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Copyright 1997 Claudia Krisniski. All rights reserved.

Date: Wed, 21 May 1997 07:57:34 -0500
To: Multiple recipients of list 
Subject: KNIT: ARAN #8....Cable needles and a Cable Name!

Good morning all.

Today is catch up day 

I have gotten some wonderful mail from many kind knitlisters who are
enjoying the "suspense" of the ARAN postings.  Truely, I am enjoying them
myself! Every knitting day brings a new discovery in the knitting, and
it's great fun to share it with everyone. 

My question to the list of where to put cable needles elicited all sorts
of responses. The best advice was to actually PUT it somewhere before you
move from your knitting spot...and the favored place was IN the

from Esther (ebozak@altair.cs.oswego.edu)...
Where do I put my cable needle when not in use?  I weave in into the
already knit portion of the cable until I reach the next row where it is
needed.  As I knit across that row, I keep the needle "wrapped" around the
forefinger of my left hand -- I suspect this will work only for those
knitters who, like me, use a U-shaped cable needle and knit with the
technique *Hiatt* calls right hand knitting (which is different from right
finger knitting. Most uses of the phrase "right hand knitting" encompass
both of these methods.)

Anyway, in both situations, my cable needle is out of the way when not
being used, but very handy when actually needed. :-) 

from Janice(jandj@metro.net)...
I'm not much into cable knitting yet, but when I've needed a cable needle
I have a neat trick to keep track of it when not in use.  I use one of
those barrel shaped row counters hung on a plastic marker ring with a
piece of ribbon.  I keep the marker after the first stitch or so on a row
to keep track of the pattern.  The hole in the barrel (originally these
counters were meant to slip over a straight needle, but I don't use
straights) is a great place to keep the cable needle when not in use.  It
holds it tightly so that it won't get lost, and it's always right there
with your knitting.  The counters come in 2 or three sizes, so of course
you need one that will accomodate the size of cable needle you're using. 
Works great! 

from Mel (MWaite1597@aol.com)...
Where do you keep your cable needles??--NOWHERE--I don't use them.  I
absolutely hated to knit Arans, even though I loved the way they looked,
because of the constant need to pick up/put down/ keep track of cable
needles.  Then I read EZ's explanation of how to do a cable without one. 
That really changed my life--I have knit many Arans since then, and only
very occasionally run across a stitch pattern that needs a cable needle 
...it was in Woolgathering #48, the shawl collared vest. I'm quoting EZ

"To turn a 3/3 cable without a spare needle, you need to change the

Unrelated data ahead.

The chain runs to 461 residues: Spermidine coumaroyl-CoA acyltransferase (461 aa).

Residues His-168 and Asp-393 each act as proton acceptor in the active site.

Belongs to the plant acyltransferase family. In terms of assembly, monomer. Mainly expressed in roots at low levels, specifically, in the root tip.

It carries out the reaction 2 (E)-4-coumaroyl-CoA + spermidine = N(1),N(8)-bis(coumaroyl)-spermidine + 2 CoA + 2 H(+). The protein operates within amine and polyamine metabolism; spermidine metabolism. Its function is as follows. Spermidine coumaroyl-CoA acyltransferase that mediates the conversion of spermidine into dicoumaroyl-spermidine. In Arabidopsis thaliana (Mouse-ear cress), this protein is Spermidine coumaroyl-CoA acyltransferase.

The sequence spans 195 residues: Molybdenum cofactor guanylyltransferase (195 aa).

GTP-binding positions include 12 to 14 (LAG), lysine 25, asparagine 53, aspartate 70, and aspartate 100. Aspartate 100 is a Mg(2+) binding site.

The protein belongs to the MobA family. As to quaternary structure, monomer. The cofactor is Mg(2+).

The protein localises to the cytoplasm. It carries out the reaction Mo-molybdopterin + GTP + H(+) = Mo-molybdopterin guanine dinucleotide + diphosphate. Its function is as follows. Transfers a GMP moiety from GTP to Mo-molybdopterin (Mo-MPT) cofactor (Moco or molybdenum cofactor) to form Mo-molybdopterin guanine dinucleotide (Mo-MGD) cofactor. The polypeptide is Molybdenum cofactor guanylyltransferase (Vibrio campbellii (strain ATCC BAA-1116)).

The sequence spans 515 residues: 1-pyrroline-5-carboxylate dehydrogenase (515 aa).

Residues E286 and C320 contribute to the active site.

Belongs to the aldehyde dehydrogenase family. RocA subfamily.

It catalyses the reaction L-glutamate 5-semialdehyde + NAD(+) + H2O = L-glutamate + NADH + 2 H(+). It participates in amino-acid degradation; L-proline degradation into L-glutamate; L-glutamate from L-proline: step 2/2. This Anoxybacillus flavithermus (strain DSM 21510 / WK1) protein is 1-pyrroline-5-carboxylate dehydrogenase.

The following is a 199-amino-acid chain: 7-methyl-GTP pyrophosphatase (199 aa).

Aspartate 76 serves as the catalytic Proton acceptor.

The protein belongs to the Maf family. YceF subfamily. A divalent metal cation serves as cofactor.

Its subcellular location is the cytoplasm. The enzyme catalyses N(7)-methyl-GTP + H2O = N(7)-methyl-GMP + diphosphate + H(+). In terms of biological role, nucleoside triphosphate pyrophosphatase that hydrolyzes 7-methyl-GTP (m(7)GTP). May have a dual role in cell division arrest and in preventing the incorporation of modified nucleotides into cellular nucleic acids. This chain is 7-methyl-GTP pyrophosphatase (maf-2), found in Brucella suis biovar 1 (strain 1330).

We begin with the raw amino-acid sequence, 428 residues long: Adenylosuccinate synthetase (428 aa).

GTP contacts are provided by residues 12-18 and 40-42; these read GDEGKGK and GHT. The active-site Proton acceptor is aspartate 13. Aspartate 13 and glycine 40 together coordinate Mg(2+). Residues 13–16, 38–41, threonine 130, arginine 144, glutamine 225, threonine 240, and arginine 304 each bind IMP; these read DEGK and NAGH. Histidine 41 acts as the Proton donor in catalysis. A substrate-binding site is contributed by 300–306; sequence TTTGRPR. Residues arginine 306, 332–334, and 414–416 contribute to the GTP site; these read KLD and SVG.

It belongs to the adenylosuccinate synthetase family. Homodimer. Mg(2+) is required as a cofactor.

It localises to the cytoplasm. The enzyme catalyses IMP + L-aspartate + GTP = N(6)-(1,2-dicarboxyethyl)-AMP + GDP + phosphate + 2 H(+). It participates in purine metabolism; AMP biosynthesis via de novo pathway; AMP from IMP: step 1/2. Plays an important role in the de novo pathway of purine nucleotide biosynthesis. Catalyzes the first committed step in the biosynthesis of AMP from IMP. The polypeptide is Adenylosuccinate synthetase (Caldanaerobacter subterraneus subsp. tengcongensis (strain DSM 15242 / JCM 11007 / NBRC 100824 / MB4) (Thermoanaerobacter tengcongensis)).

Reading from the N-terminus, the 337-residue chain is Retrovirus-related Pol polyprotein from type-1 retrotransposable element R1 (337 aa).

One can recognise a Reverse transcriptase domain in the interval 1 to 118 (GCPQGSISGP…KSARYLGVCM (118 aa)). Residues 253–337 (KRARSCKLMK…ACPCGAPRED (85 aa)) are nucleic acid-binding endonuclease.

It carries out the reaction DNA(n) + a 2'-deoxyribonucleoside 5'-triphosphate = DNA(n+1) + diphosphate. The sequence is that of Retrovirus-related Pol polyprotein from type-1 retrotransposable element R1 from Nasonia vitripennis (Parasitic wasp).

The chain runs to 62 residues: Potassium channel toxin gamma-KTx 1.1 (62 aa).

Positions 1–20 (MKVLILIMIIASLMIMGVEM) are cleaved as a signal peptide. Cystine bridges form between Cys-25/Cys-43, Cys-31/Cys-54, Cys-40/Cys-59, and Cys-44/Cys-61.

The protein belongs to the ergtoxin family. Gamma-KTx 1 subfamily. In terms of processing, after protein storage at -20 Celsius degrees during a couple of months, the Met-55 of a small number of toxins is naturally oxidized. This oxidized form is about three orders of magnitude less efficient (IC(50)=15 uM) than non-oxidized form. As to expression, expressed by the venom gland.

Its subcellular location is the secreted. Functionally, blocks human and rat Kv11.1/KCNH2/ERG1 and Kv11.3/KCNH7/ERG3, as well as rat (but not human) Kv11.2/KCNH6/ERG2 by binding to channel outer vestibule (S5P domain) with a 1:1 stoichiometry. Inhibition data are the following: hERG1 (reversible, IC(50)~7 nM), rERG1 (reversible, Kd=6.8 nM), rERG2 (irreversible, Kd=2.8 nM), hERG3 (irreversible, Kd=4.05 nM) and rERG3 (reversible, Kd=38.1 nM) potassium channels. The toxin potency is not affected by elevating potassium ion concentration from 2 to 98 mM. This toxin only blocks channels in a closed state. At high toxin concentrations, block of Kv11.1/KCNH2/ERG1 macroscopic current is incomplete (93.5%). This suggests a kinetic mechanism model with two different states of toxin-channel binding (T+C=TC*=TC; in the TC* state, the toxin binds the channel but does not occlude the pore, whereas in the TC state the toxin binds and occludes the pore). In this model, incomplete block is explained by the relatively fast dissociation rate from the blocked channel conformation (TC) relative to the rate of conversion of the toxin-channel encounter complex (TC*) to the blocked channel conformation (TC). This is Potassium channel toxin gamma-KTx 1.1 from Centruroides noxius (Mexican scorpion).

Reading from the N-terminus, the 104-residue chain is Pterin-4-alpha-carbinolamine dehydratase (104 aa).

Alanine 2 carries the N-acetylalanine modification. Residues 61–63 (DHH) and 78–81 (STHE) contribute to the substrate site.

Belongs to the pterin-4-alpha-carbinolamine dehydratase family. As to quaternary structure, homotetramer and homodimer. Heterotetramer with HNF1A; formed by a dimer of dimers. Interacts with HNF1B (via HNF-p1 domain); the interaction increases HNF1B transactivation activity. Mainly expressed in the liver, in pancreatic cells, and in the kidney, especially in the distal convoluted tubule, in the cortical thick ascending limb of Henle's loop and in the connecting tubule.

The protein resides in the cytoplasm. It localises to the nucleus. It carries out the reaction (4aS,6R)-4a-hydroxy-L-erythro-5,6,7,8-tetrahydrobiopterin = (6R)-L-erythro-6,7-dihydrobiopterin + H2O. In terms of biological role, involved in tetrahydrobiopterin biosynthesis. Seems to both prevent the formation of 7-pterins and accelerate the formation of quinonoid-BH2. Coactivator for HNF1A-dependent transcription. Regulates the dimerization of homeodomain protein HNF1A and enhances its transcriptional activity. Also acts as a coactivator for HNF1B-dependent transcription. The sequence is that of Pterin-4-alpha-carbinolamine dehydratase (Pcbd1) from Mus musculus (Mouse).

position of the stitches on the L needle. R over L:  slip the next 6
stitches off the L needle, pick up the first 3 stitches with L needle in
front.  Pick up the last 3 stitches with the R needle behind, and transfer
them to the L needle.  Now knit 6.  L over R:  Slide the next six stitches
off L needle.  Pick up the first 3 stitches with L needle behind.  Pick up
last 3 stitches with R needle in front and slip them onto L needle.  Knit

This works with almost ALL cable patterns, from 1X1 crosses to great big
fat ones like the one on the A.R.A.N sweater, and is MUCH easier to do
than to describe in words.  If you already know how to do a cable, you'll
see how this works right away. Once in awhile, you run across some kind of
a knotted cable or something where it won't work, but you can do about 99%
of all cable patterns this way. 

Putting the stitches back on the left hand needle is sort of an "extra"
step, but I find that it actually takes much less time than picking up a
cable needle (assuming I can find it in the first place), and the knitting
moves along much faster. 

Debbie (dbodmer@rmi.net) has found the name for our A.R.A.N. cable!  It's
called Celtic Plait.  She found it in the Harmony Book of Knitting Stitches.
I went-a-looking and found something very similar in the Harmony Guide to
Knitting...the only difference being their Celtic Plait was worked over 25
sts as each little "cable" was 3 sts instead of our 4. So, I now (unless
anyone has an objection) will dub ours' the KNITLIST CELTIC PLAIT.  Or at
least until a "real" name comes along...

Claudia knitting at Countrywool overlooking Blue Hill in the Hudson Valley
of NY State in the USA
get the complete Anyknitter's Revolving Aran Network (A.R.A.N.) pattern
at:  Esther's Knitting Page http://www.cs.oswego.edu/~ebozak/knit

PAge maintained by Esther S. Bozak, ebozak@cs.oswego.edu
URL: http://www.cs.oswego.edu/~ebozak/knit/ck-patterns/aran/part8.html